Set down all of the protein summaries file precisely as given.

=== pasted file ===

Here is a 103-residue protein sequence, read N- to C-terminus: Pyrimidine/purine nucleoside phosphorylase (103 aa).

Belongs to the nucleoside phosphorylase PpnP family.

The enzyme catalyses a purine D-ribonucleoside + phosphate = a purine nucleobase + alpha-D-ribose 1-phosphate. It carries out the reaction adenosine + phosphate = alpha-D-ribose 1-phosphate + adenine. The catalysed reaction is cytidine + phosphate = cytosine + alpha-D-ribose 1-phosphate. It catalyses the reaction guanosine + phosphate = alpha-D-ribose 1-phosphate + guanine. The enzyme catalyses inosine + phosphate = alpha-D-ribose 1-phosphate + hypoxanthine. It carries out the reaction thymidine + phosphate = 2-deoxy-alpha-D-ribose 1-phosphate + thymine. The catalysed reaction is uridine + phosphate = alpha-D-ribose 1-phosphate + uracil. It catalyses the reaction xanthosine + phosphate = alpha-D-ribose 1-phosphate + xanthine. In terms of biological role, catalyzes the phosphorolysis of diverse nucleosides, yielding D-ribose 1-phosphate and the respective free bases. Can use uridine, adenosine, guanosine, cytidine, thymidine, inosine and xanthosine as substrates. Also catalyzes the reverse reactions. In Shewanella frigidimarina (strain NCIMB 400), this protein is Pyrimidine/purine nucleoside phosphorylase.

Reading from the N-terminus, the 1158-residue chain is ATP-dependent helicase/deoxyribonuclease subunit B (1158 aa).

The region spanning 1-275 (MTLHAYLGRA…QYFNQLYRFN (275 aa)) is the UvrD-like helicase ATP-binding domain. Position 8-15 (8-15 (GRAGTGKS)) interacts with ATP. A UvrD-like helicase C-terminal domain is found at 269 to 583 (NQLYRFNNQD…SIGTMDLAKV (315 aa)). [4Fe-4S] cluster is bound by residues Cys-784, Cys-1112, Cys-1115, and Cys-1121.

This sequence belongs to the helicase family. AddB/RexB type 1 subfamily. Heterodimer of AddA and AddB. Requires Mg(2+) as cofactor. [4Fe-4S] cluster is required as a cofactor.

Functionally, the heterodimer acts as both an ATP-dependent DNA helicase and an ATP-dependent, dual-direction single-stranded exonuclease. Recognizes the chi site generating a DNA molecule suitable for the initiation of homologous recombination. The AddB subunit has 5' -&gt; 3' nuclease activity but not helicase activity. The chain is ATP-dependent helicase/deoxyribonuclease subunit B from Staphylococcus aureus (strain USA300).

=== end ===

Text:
Here is a 103-residue protein sequence, read N- to C-terminus: Pyrimidine/purine nucleoside phosphorylase (103 aa).

Belongs to the nucleoside phosphorylase PpnP family.

The enzyme catalyses a purine D-ribonucleoside + phosphate = a purine nucleobase + alpha-D-ribose 1-phosphate. It carries out the reaction adenosine + phosphate = alpha-D-ribose 1-phosphate + adenine. The catalysed reaction is cytidine + phosphate = cytosine + alpha-D-ribose 1-phosphate. It catalyses the reaction guanosine + phosphate = alpha-D-ribose 1-phosphate + guanine. The enzyme catalyses inosine + phosphate = alpha-D-ribose 1-phosphate + hypoxanthine. It carries out the reaction thymidine + phosphate = 2-deoxy-alpha-D-ribose 1-phosphate + thymine. The catalysed reaction is uridine + phosphate = alpha-D-ribose 1-phosphate + uracil. It catalyses the reaction xanthosine + phosphate = alpha-D-ribose 1-phosphate + xanthine. In terms of biological role, catalyzes the phosphorolysis of diverse nucleosides, yielding D-ribose 1-phosphate and the respective free bases. Can use uridine, adenosine, guanosine, cytidine, thymidine, inosine and xanthosine as substrates. Also catalyzes the reverse reactions. In Shewanella frigidimarina (strain NCIMB 400), this protein is Pyrimidine/purine nucleoside phosphorylase.

Reading from the N-terminus, the 1158-residue chain is ATP-dependent helicase/deoxyribonuclease subunit B (1158 aa).

The region spanning 1-275 (MTLHAYLGRA…QYFNQLYRFN (275 aa)) is the UvrD-like helicase ATP-binding domain. Position 8-15 (8-15 (GRAGTGKS)) interacts with ATP. A UvrD-like helicase C-terminal domain is found at 269 to 583 (NQLYRFNNQD…SIGTMDLAKV (315 aa)). [4Fe-4S] cluster is bound by residues Cys-784, Cys-1112, Cys-1115, and Cys-1121.

This sequence belongs to the helicase family. AddB/RexB type 1 subfamily. Heterodimer of AddA and AddB. Requires Mg(2+) as cofactor. [4Fe-4S] cluster is required as a cofactor.

Functionally, the heterodimer acts as both an ATP-dependent DNA helicase and an ATP-dependent, dual-direction single-stranded exonuclease. Recognizes the chi site generating a DNA molecule suitable for the initiation of homologous recombination. The AddB subunit has 5' -&gt; 3' nuclease activity but not helicase activity. The chain is ATP-dependent helicase/deoxyribonuclease subunit B from Staphylococcus aureus (strain USA300).